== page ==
herons creek

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Herons Creek


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Hi everyone,
Eight of us enjoyed a perfect Autumn morning last Sunday on our paddle up Herons Creek. Queens Lake was calm & serene & there was just a light breeze, not like the Antarctic chill that has blasted up the river the last few days.
Herons Creek never disappoints. This wide creek which runs off the lake is wide and meanders gracefully, bordered by beautiful stands of tall timber and farming land.  There were some lovely reflections and sea eagles & osprey were engaged in fishing expeditions. Needless to say, everything is very green & lush after all the rain. The water is very discoloured at present but that did not detract from the surroundings & the atmosphere.
On our way home we deviated into Herons Creek village for a look around & found some very interesting information about the area’s early European history.
The area was home to the Turpentine Tramway and a very informative historical information board and sculpture tells the story.
In the late 1800’s & early 1900’s timber from the turpentine tree was highly sought after for wharf & jetty piles because it resisted marine borers better than other timbers. It was also largely termite resistant and difficult to ignite & therefore a valuable commodity. Large stands of this timber were known to exist around the headwaters of Cedar Creek and they became the target of what became known as the ‘Turpentine Tramway’. In 1895 one Justin McSweeney established the Federal Timber Company & built a sawmill at Homedale (near Kew). In order to avoid the delays caused when bullock teams were unable to work after heavy rain, he had built a 6km tramway in the heart of the turpentine country. The rails were hardwood spiked onto locally split wooden sleepers; logs were loaded onto small rail wagons & hauled to the mill by a horse team.  In 1897 the Australasian Timber Company bought the Kew mill but both it & the tramway were short lived as the company went into liquidation in 1898. The mill was sold & relocated to the Concord mill at Laurieton. The tramway ceased operation in the early 1900’s. This tramway was not without incident and on March 2 1899 a tragedy occurred when a 14 year old youth, who had been employed as a horse driver for only a week, was killed on the job. Rain had apparently made the rails slippery, and his trolley became unmanageable ( it was a practice that the horses were unharnessed & walked behind the trolleys on steep down hill sections & re harnessed on the flats). Instead of ‘abandoning ship’ as advised, he tried desperately to apply the trolley brakes harder but fell off and tragically was dragged under one of the wheels. He died from his injuries & is buried at Kendall cemetery.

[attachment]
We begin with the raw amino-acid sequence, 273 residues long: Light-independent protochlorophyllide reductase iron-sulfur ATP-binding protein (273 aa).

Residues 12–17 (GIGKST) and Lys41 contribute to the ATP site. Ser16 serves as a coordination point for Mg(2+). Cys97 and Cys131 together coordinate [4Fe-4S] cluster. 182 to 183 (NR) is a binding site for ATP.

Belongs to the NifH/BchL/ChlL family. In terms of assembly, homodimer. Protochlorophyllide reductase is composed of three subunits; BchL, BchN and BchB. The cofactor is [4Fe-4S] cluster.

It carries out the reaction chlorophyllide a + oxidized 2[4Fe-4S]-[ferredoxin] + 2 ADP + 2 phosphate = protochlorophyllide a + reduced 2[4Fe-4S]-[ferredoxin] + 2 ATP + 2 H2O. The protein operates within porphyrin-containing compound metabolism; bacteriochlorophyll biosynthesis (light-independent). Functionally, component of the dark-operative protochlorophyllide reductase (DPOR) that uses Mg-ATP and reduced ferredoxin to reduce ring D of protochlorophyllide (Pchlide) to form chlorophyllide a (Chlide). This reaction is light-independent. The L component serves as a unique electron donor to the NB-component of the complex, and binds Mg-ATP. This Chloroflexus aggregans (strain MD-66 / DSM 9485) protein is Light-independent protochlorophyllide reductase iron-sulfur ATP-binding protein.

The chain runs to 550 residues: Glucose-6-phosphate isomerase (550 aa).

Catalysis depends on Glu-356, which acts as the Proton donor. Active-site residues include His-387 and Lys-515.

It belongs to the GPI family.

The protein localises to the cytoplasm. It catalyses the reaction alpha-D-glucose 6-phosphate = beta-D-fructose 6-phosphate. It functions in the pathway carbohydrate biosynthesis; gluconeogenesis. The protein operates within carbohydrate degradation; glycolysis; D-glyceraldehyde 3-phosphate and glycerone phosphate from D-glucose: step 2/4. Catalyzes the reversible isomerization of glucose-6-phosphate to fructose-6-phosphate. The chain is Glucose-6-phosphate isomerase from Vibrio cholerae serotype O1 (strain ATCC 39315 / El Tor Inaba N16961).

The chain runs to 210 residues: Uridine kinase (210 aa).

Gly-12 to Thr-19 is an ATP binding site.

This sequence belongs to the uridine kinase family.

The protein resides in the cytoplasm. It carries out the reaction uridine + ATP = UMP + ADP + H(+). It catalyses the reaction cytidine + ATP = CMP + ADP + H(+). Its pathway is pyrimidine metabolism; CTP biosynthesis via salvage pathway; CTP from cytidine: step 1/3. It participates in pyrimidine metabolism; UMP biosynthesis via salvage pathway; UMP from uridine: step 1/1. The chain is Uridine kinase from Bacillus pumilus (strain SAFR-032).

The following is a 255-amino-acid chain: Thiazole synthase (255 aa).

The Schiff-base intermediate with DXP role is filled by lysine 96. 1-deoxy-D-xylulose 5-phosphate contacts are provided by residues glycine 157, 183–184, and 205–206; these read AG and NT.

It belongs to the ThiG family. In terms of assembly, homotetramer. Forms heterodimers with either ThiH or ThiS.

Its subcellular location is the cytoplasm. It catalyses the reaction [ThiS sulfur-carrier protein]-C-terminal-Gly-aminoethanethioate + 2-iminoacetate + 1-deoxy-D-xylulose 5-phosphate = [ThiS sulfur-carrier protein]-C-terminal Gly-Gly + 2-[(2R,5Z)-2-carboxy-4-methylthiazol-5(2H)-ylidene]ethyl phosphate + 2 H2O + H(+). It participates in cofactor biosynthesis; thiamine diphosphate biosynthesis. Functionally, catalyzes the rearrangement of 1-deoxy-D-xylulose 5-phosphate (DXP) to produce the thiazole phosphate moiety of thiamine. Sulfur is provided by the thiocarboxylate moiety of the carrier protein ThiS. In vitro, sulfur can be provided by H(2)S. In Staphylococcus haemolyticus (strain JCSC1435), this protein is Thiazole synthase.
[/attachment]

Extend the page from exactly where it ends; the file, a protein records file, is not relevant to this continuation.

Thanks, Peter, for leading this trip and to those members who came along for the paddle.
Caroline

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Herons Creek off Queens Lake


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Hi everyone,


Well my computer is back on deck after some ‘long service leave’, but has handed in its notice re imminent retirement!!


I am running behind with trip results, but will catch up asap.


We had another lovely paddle on Sunday March 7 on Herons Creek, off Queens Lake. We changed the scheduled paddle from Limeburners & Bobs Creeks due to the poor condition of the road into the Queens Lake Nature Reserve. Herons Creek never disappoints & this day was no exception. With 18 of us, we split into two groups. The first group, led by Bill W included Queensland travellers/visitors Mike, Christine & their paddling pooch Laddie, who hunkered down in the rear hatch of their double. This group paddled to the end of the creek –  16 kms return. The second group, led by Leon, paddled for about an hour or so across the lake and into Herons Creek before retracing their journey to the sailing club & adjourning to North Haven for lunch.


Queens Lake was calm for both crossings and Herons Creek was quiet & picturesque with that lovely sense of remoteness. Flanked on either side by towering trees, we caught glimpses of farms and houses, the vineyard and a few cleared stopping spots that looked fairly recent. It is a relaxing paddle with varied vegetation, rocky outcrops, vines, ferns, eye catching white tree trunks, reflections and vistas.


This area is the traditional land of the Birpai people. By 1822 the first Europeans in the Camden Haven area were soldiers guarding the southern entrance to Port Macquarie. By 1827 the area had been surveyed as part of a grant to the Australian Agricultural Company and by 1856 cedar was being exported through Camden Haven. Laurieton was originally known as the Village of Camden Haven. In 1872 Joseph Laurie and his two brothers moved to the area from Taree. He owned the rights to timber in the area and a timber mill ( near where the Fish Co-Op stands today ). In 1875 he became the first post master. By 1914 a new post office was built in Laurie Street and was called Laurieton by the Post Master General. In 1946 the official name change from the Village of Camden Haven to Laurieton was formalized. 


Other points of interest include  film producer Baz Luhrmann who was raised in Herons Creek township and attended school in Port Macquarie. In 1944 American entertainer Bob Hope was forced to land in the Camden Haven Inlet when his seaplane ( a Catalina Flying Boat ) experienced difficulties when returning from Guam. He and other entertainers had been touring the Pacific entertaining US troops serving in WW2. Hope and members of the group put on a show for the locals who had helped to dig the plane out of the sand spit The area is presided over by beautiful DOORAGAN (North Brother Mountain) and on a clear day the view over the Camden Haven district and its waterways is spectacular.


Thanks Leon and Bill for leading.


Cheers
Caroline